UCL Events


Book launch: 'Coca Yes, Cocaine No: How Bolivia's Coca Growers Reshaped Democracy'

13 March 2019, 5:00 pm–8:00 pm

Old Americas

Event Information

Open to

All | UCL staff | UCL students | UCL alumni




Daisy Voake


103 Institute of Americas
51 Gordon Square

Thomas Grisaffi, is lecturer in the department of Geography and Environmental Science at the University of Reading. 
Sian Lazar, is Reader in Social Anthropology at the University of Cambridge. She is the author of El Alto, Rebel City: Self and Citizenship in Andean Bolivia (2008) and The Social Life of Politics: Ethics, Kinship, and Union Activism in Argentina (2017). 
Andrew Canessa, UCL Institute of the Americas, is Professor of Anthropology at the University of Essex. He is the author of Intimate Indigeneities: Race, Sex, and History in the Small Spaces of Andean Life (2012).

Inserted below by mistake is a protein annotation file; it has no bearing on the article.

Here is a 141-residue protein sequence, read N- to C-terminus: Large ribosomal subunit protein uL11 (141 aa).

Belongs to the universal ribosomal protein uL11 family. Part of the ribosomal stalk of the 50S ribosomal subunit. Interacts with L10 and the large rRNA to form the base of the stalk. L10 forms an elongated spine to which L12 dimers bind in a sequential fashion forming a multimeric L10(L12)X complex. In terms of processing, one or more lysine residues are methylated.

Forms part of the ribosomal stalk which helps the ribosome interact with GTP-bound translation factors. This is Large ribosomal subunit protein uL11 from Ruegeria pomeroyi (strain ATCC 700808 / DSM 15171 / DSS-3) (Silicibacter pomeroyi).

Thomas Grisaffi traces the political ascent & transformation of the Movement toward Socialism (MAS) from an agricultural union of coca growers into Bolivia's ruling party. When Evo Morales—leader of the MAS—became Bolivia's president in 2006, coca growers celebrated his election and the possibility of scaling up their form of grassroots democracy to the national level. Drawing on a decade of ethnographic fieldwork Grisaffi outlines the tension that Morales faced between the realities of international politics and his constituents, who, even if their coca is grown for ritual or medicinal purposes, are implicated in the cocaine trade and criminalized under the U.S.-led drug war. Grisaffi shows how Morales's failure to meet his constituents' demands demonstrates that the full realization of alternative democratic models at the local or national level is constrained or enabled by global political & economic circumstances.